NORTH ANSON — A small group of high school students gathered around their teacher, Fran Sirois, as he laid a tape measure between two stakes in the ground outside Carrabec High School.

“Now this is where it gets a little tricky,” said Sirois, a technical trades teacher. “Watch what I’m doing, guys.”

The students watched as their teacher coached them on how to mark elevation and boundaries, important first steps in constructing a new greenhouse outside the school. They looked through a transit, a tool that provides a reference point for level ground, and carefully placed metal posts in the ground, marking the four corners of the greenhouse and measuring the depth that each post was driven into the ground to keep the structure level.

It was a task that required them to use geometry, trigonometry and algebra, but also their hearts.

The new greenhouse, which will be completed in a few weeks, is one example of a community service project that several students at the school are working on this year as part of a new service program called Learning Works AIMS HIGH AmeriCorps that was introduced at six schools in Maine last year.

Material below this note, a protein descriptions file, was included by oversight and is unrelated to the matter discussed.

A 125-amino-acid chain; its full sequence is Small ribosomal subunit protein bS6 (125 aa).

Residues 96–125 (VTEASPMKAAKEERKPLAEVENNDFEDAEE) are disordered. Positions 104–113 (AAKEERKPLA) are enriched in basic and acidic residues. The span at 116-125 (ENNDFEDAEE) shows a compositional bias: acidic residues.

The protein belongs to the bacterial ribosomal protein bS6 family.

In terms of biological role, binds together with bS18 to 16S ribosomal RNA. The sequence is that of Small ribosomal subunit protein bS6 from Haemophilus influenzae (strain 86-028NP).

“It’s going great,” said Principal Regina Campbell. “The AmeriCorps group has definitely become part of our school community and community at large. We have a lot of students that are either working as volunteers or are receiving their services. It’s definitely an asset to the school overall.”

The program is a pilot project of Learning Works, a Portland-based educational nonprofit organization, and the Corporation for National and Community Service, a federal agency that funds volunteer opportunities and service work. AmeriCorps is best known for its role in placing volunteers, usually recent college graduates, into existing service projects around the country, but the AIMS HIGH program focuses on making volunteer opportunities available to students and community members around schools in their area.